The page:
Waiting For Back Pain to Go Away? Do This Instead

New research shows that the traditional wait-and-see approach may not be effective.

Back Pain
Sara Shupe, MSPT, Dip. MDT, is a physical therapy specialist at the Institute for Athletic Medicine. She recently shared her research related to low back pain at the North American Spine Society summer meeting in San Diego.

Have you ever been to the doctor for back pain and been told to simply wait it out? Well, there’s a reason for that. The general medical assumption has traditionally been that most low back pain dissipates naturally within three or four weeks as part of an ebb-and-flow cycle.

While this may be true in a few cases, the mounting costs of low back pain–which is now the leading cause of disability in the U.S.–have led researchers to search for more effective methods of care.

For most patients, early intervention with physical therapy can help reduce the need for expensive MRIs and injections down the road. But how can we be sure a patient will benefit from early intervention? 

That’s where our research comes in.

Stress and worry may make pain worse

My colleagues at the Institute for Athletic Medicine and I were interested in finding a way to predict how well patients will respond to certain types of treatments. How? By examining not only their physical symptoms, but their mental and emotional states as well.

Using something called a StartBack Tool, we began asking questions to identify how much a patient worries, how hopeless they feel and how much their pain has affected their quality of life, in addition to their level of pain.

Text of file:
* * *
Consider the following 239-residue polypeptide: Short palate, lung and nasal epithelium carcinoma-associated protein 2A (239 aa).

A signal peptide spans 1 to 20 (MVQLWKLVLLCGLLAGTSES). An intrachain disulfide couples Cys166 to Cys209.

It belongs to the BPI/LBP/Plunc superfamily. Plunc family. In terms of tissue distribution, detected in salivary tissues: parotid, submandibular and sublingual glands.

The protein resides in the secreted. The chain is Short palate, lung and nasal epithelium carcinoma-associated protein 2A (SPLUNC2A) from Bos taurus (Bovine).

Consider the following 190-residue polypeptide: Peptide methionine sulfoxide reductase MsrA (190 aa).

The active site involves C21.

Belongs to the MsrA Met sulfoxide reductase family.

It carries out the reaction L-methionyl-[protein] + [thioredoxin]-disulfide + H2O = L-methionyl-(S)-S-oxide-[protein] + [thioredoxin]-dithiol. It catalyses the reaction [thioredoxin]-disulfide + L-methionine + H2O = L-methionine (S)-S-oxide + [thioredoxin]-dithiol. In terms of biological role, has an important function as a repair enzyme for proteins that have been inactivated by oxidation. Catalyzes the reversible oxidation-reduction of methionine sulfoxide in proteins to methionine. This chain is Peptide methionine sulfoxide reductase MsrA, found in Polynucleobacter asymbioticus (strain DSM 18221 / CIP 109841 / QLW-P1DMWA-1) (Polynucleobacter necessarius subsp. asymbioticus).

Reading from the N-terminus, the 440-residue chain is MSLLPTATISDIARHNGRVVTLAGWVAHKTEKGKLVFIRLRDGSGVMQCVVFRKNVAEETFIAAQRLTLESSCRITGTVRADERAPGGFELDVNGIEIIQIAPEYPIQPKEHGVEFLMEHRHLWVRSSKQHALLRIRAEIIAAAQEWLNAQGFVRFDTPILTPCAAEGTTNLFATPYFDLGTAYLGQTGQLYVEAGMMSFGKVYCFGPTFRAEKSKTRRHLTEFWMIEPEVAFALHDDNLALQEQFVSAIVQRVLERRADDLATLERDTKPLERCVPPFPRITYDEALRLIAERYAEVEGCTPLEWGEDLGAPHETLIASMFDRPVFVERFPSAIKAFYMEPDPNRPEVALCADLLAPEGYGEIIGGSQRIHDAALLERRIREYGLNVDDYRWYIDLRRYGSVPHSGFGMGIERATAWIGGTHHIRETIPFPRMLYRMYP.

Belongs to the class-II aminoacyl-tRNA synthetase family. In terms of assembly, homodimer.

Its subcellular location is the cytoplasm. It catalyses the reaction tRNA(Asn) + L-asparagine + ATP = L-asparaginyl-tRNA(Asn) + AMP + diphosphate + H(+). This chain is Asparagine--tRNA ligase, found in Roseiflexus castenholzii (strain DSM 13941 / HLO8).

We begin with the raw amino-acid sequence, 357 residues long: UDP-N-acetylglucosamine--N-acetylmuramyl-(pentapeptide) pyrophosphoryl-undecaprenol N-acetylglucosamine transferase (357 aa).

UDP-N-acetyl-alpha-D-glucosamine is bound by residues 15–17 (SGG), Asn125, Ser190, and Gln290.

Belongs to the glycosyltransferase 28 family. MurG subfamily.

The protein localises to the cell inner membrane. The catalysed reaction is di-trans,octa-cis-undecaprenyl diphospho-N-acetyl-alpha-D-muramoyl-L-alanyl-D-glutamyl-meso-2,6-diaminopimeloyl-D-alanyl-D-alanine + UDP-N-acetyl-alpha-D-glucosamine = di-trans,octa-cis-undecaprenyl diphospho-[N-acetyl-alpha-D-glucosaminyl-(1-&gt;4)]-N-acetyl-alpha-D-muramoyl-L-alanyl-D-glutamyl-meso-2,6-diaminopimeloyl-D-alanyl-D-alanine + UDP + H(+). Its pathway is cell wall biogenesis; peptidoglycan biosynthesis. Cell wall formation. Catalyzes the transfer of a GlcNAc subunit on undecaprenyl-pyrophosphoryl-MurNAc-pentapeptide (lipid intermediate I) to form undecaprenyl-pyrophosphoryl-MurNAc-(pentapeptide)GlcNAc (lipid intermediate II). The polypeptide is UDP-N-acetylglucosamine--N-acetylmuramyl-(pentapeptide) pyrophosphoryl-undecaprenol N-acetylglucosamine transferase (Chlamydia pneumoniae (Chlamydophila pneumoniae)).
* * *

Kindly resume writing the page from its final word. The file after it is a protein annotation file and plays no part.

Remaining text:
Recent data has shown that all patients benefit from early intervention of physical therapy. This is especially important for patients who have a high degree of worry about their condition, are scared to move or have a poor coping strategy, as these patients tend to have worse physical outcomes over time.

Why do your physical and emotional states affect your ability to cope with and recover from back pain? We don’t have an exact answer, though some theorize that if you're afraid to move your body won’t be able to heal properly. Others believe your muscles and bones can be negatively affected by stress, just like other parts of the body.  

Getting these patients on a physical therapy treatment plan immediately rather than waiting it out helps them develop coping mechanisms, take proactive measures to reduce their pain, and feel empowered on their path to recovery. 

What have we learned?

So far, we’ve seen that a patient’s physical and mental state can be huge indicators of their responsiveness to early intervention.
By identifying patients who would be good candidates for early intervention based on physical and mental factors, we’ve managed to:
  • Lower the risk of low back pain developing into a long-term disability
  • Improved patients’ function long term
  • Reduced the likelihood for patient-reported additional doctor visits, MRIs, injections, etc.
Less pain for less cost, anyone?

More information

If you're suffering from back pain, call the Institute for Athletic Medicine at 612-672-7100 or make an appointment online

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